Scientists, utilities urge Low Carbon Fuel Standard


Future fuels will be cleaner and cheaper with more "Made in America" status if the U.S. adopts a national Low Carbon Fuel Standard (LCFS). That's the belief of scientists from six of the nation's leading research institutions, including Oak Ridge National Laboratory, the University of California, the University of Illinois, the University of Maine, Carnegie Mellon University, and the International Food Policy Research Institute.

An LCFS would require all energy companies to meet a common goal for carbon intensity; the companies themselves would decide how to reach that goal, encouraging innovation and diversity by harnessing market forces.

"A national Low Carbon Fuel Standard is a promising framework to help solve the transportation energy challenges that have eluded us for several decades," said Dr. Daniel Sperling, Director of the Institute of Transportation Studies, University of California – Davis, who was joined by electric utility, biofuel and automotive industry representatives in a briefing on Capitol Hill. "Technologically, an LCFS is very doable. And it can help us address the complex choices with conventional oil, shale gas, oil sands, biofuels and electric vehicles."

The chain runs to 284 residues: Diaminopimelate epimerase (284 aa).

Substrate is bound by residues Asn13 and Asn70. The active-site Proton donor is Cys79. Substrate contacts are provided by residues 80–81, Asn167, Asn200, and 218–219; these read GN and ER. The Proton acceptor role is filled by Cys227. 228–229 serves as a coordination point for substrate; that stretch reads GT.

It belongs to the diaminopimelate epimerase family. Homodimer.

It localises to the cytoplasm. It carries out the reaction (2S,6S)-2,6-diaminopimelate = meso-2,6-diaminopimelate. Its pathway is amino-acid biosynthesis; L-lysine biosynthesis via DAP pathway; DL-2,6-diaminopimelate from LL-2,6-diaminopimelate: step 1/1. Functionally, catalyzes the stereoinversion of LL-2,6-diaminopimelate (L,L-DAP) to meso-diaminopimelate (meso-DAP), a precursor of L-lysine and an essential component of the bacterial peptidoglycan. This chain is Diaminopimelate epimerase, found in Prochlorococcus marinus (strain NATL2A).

According to researchers, a national LCFS creates a strong market signal that attracts investment and spurs innovation in clean fuel technologies, increases consumption of clean fuels and lowers average consumer fuel prices, for a total savings of $411 billion on fuel expenditures by 2035. This could be achieved, in part, by deep reductions in emissions from transportation both medium- and long-term through wider adoption of plug-in electric vehicles and fuel cell vehicles that run on hydrogen, researchers say. Further, the researchers say that fuels from waste materials – agricultural and forestry leftovers to municipal waste – are another important source of low-carbon fuel.

"Our current energy posture has left America's economy exposed to global oil price shocks and high oil import costs," said Paul Leiby of Oak Ridge National Laboratory. "An LCFS would substitute domestic resources like ethanol, natural gas, and electricity for imported oil, providing energy security savings up to $22 a barrel."

For more:
- see the report
- read the policy recommendations

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